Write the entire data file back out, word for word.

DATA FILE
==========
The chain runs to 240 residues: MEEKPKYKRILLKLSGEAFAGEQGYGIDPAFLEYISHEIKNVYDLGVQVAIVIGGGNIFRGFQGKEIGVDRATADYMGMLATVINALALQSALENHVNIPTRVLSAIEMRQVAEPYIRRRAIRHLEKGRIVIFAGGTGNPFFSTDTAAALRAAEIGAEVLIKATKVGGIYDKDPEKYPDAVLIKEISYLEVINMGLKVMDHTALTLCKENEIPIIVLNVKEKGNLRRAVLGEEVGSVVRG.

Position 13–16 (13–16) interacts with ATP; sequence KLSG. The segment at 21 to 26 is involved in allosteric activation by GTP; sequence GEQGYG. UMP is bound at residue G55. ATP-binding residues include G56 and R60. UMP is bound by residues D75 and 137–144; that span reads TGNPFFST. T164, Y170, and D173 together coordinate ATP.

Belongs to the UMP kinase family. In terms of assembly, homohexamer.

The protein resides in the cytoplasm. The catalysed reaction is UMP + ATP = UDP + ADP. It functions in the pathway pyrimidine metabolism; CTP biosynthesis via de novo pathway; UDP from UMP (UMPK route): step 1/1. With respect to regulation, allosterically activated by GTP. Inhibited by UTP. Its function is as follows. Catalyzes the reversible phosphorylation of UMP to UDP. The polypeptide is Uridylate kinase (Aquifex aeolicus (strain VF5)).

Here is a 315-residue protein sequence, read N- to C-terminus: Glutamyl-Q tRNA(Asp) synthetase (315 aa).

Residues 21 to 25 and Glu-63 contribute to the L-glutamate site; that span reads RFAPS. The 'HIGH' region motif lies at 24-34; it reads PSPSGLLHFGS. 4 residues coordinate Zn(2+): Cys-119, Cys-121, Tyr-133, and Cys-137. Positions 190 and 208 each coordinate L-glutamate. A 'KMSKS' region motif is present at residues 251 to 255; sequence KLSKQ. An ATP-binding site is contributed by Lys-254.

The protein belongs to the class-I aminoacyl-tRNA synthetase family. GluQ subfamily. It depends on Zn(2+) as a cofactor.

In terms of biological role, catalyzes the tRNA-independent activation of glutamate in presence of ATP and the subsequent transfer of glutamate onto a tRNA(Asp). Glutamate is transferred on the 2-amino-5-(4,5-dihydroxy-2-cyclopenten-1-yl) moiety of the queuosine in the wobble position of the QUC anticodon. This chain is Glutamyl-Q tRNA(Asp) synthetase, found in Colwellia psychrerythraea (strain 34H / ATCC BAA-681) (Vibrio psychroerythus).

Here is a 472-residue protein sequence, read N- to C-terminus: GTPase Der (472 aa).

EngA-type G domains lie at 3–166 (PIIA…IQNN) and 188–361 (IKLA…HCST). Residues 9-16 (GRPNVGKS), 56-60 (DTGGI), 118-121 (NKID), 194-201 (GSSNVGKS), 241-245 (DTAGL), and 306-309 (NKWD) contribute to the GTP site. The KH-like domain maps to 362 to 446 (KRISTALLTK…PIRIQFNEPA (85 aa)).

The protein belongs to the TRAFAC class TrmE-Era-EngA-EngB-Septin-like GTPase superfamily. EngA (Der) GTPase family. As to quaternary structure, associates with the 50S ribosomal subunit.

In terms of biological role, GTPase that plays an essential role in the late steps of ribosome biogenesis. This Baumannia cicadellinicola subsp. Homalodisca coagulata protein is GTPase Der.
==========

The chain runs to 240 residues: MEEKPKYKRILLKLSGEAFAGEQGYGIDPAFLEYISHEIKNVYDLGVQVAIVIGGGNIFRGFQGKEIGVDRATADYMGMLATVINALALQSALENHVNIPTRVLSAIEMRQVAEPYIRRRAIRHLEKGRIVIFAGGTGNPFFSTDTAAALRAAEIGAEVLIKATKVGGIYDKDPEKYPDAVLIKEISYLEVINMGLKVMDHTALTLCKENEIPIIVLNVKEKGNLRRAVLGEEVGSVVRG.

Position 13–16 (13–16) interacts with ATP; sequence KLSG. The segment at 21 to 26 is involved in allosteric activation by GTP; sequence GEQGYG. UMP is bound at residue G55. ATP-binding residues include G56 and R60. UMP is bound by residues D75 and 137–144; that span reads TGNPFFST. T164, Y170, and D173 together coordinate ATP.

Belongs to the UMP kinase family. In terms of assembly, homohexamer.

The protein resides in the cytoplasm. The catalysed reaction is UMP + ATP = UDP + ADP. It functions in the pathway pyrimidine metabolism; CTP biosynthesis via de novo pathway; UDP from UMP (UMPK route): step 1/1. With respect to regulation, allosterically activated by GTP. Inhibited by UTP. Its function is as follows. Catalyzes the reversible phosphorylation of UMP to UDP. The polypeptide is Uridylate kinase (Aquifex aeolicus (strain VF5)).

Here is a 315-residue protein sequence, read N- to C-terminus: Glutamyl-Q tRNA(Asp) synthetase (315 aa).

Residues 21 to 25 and Glu-63 contribute to the L-glutamate site; that span reads RFAPS. The 'HIGH' region motif lies at 24-34; it reads PSPSGLLHFGS. 4 residues coordinate Zn(2+): Cys-119, Cys-121, Tyr-133, and Cys-137. Positions 190 and 208 each coordinate L-glutamate. A 'KMSKS' region motif is present at residues 251 to 255; sequence KLSKQ. An ATP-binding site is contributed by Lys-254.

The protein belongs to the class-I aminoacyl-tRNA synthetase family. GluQ subfamily. It depends on Zn(2+) as a cofactor.

In terms of biological role, catalyzes the tRNA-independent activation of glutamate in presence of ATP and the subsequent transfer of glutamate onto a tRNA(Asp). Glutamate is transferred on the 2-amino-5-(4,5-dihydroxy-2-cyclopenten-1-yl) moiety of the queuosine in the wobble position of the QUC anticodon. This chain is Glutamyl-Q tRNA(Asp) synthetase, found in Colwellia psychrerythraea (strain 34H / ATCC BAA-681) (Vibrio psychroerythus).

Here is a 472-residue protein sequence, read N- to C-terminus: GTPase Der (472 aa).

EngA-type G domains lie at 3–166 (PIIA…IQNN) and 188–361 (IKLA…HCST). Residues 9-16 (GRPNVGKS), 56-60 (DTGGI), 118-121 (NKID), 194-201 (GSSNVGKS), 241-245 (DTAGL), and 306-309 (NKWD) contribute to the GTP site. The KH-like domain maps to 362 to 446 (KRISTALLTK…PIRIQFNEPA (85 aa)).

The protein belongs to the TRAFAC class TrmE-Era-EngA-EngB-Septin-like GTPase superfamily. EngA (Der) GTPase family. As to quaternary structure, associates with the 50S ribosomal subunit.

In terms of biological role, GTPase that plays an essential role in the late steps of ribosome biogenesis. This Baumannia cicadellinicola subsp. Homalodisca coagulata protein is GTPase Der.